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Molecular Imaging and Contrast Agent Database (MICAD) [Internet]. Bethesda (MD): National Center for Biotechnology Information (US); 2004-2013.

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Molecular Imaging and Contrast Agent Database (MICAD) [Internet].

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[11C]Glycylsarcosine

[11C]Gly-Sar
, PhD
National for Biotechnology Information, NLM, NIH, Bethesda, MD, vog.hin.mln.ibcn@dacim

Created: ; Last Update: November 17, 2008.

Chemical name:[11C]Glycylsarcosineimage 56269463 in the ncbi pubchem database
Abbreviated name:[11C]Gly-Sar
Synonym:
Agent category:Peptide
Target:H+/peptide transporters (PEPTs)
Target category:Transporter
Method of detection:Positron emission tomography (PET)
Source of signal\contrast:11C
Activation:No
Studies:
  • Checkbox In vitro
  • Checkbox Rodents
Click on the above structure for additional information in PubChem.

Background

[PubMed]

H+/Peptide transporters (PEPTs) are members of the proton-coupled peptide transporter SLC15A family (1). PEPT1 is present in the epithelial cells of the small intestine, kidney, and bile duct, whereas PEPT2 is present in the epithelial cells of the kidney, lung, mammary gland, and choroid plexus, as well as in glial cells in the brain (2, 3). PEPTs transport various peptides and peptide-mimetics. PEPT1 is overexpressed in some cancer cells. PEPT1 is expressed in the human fibrosarcoma HT1080 cell line but not in the normal fibroblast IMR-90 cell line (4). [11C]Glycylsarcosine ([11C]Gly-Sar) has been developed as a positron emission tomography (PET) tracer for imaging PEPTs in cancer cells (5, 6).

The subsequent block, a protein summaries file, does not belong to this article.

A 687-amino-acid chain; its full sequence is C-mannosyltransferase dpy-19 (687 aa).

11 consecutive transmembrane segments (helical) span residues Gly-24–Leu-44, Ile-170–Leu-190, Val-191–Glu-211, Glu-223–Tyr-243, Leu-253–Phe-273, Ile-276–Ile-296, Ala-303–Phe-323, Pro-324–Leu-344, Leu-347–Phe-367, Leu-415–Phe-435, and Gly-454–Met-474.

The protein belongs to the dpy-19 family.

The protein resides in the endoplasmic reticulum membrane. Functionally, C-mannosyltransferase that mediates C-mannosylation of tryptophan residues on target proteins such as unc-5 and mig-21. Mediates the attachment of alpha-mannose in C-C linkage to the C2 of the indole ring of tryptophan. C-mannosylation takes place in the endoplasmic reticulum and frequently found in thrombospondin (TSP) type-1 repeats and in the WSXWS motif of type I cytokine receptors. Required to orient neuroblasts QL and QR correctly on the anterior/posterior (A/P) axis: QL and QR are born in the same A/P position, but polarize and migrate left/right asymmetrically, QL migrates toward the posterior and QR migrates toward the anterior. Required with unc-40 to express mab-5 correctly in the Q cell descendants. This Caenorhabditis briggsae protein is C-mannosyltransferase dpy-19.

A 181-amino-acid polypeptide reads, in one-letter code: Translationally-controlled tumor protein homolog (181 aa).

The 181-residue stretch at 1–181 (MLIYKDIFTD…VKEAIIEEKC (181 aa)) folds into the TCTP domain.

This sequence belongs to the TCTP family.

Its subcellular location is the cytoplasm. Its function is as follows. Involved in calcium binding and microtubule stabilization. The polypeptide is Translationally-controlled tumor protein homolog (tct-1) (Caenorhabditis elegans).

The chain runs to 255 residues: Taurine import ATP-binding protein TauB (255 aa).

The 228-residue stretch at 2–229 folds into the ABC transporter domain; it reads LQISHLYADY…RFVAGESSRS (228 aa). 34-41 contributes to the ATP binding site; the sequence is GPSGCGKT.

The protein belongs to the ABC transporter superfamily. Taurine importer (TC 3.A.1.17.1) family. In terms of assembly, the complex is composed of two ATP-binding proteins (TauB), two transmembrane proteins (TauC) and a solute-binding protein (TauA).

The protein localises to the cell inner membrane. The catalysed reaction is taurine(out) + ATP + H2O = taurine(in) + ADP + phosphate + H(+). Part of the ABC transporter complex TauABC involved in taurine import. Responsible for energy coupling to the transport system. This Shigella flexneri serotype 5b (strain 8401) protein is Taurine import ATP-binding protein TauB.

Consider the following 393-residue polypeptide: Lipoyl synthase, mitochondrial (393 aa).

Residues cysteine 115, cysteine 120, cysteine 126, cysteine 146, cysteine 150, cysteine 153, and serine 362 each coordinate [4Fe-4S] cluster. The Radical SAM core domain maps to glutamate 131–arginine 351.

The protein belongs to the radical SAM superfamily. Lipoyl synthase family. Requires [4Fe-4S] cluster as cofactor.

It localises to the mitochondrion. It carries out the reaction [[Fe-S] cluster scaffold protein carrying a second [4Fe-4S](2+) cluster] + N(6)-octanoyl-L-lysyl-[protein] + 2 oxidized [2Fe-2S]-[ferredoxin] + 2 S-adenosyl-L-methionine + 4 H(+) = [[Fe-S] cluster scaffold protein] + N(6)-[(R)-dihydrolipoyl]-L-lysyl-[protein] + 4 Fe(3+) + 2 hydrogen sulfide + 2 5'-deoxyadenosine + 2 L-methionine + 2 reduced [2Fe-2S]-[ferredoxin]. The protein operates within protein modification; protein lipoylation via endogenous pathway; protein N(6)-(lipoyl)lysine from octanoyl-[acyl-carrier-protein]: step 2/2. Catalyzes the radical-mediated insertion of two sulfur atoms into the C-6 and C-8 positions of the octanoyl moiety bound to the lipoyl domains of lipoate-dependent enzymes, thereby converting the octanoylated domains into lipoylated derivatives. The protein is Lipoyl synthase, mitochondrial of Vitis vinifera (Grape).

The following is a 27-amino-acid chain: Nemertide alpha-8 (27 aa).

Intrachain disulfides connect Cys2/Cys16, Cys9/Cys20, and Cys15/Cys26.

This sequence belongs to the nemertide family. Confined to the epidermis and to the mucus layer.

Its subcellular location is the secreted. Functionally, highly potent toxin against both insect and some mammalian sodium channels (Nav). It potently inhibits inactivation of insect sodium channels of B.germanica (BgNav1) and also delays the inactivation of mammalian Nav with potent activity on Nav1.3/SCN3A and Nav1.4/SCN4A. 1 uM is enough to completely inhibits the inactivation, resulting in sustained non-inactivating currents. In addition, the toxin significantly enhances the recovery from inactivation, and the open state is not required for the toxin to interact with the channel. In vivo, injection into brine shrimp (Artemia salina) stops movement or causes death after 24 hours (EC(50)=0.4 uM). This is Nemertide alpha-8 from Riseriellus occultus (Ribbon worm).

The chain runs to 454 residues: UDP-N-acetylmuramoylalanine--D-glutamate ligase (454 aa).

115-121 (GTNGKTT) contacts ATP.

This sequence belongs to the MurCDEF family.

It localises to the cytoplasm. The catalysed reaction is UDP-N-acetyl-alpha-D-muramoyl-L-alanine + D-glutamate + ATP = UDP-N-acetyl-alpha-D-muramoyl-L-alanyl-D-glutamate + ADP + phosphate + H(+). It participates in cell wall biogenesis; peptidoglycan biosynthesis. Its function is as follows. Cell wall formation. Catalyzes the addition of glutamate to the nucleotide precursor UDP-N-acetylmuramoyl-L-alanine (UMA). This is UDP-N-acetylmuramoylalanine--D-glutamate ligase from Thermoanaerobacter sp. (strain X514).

Synthesis

[PubMed]

Nabulsi et al. (6) synthesized [11C]Gly-Sar in two steps. First, 11C-methylation of glycylglycine ethyl ester with [11C]methyl triflate was performed for 1 min at 170ºC. A mixture of triethylamine and ammonium acetate was added to the reaction vial and heated for 5 min at 80°C to form [11C]cyclo(Gly-Sar), which was purified with high-performance liquid chromatography. The radiochemical yield (decay-corrected) was 5.9% with >99% radiochemical purity. Second, [11C]cyclo(Gly-Sar) was hydrolyzed with 2 N NaOH for 8 min at 100°C to form [11C]Gly-Sar with a specific activity of 51.8 GBq/µmol (1.4 Ci/µmol), a radiochemical purity of >99%, and a radiochemical yield of 8.6% (decay-corrected, n = 8). The total synthesis time was 42 min.

In Vitro Studies: Testing in Cells and Tissues

[PubMed]

In vitro uptake studies were performed using AsPC-1, MKN45, and PC-3 cancer cell lines with 2 µM [3H]Gly-Sar (5). The initial uptake rates were 3.88, 1.64, and 1.39 µL/min per mg protein, respectively. The presence of 20 mM Gly-Sar inhibited the uptake rates to 0.94, 0.77, and 1.22 µL/min per mg protein, respectively. The uptake of [3H]Gly-Sar by these three cell lines correlated with their PEPT1 mRNA expression (AsPC-1 > MKN45 > PC-3).

Animal Studies

Rodents

[PubMed]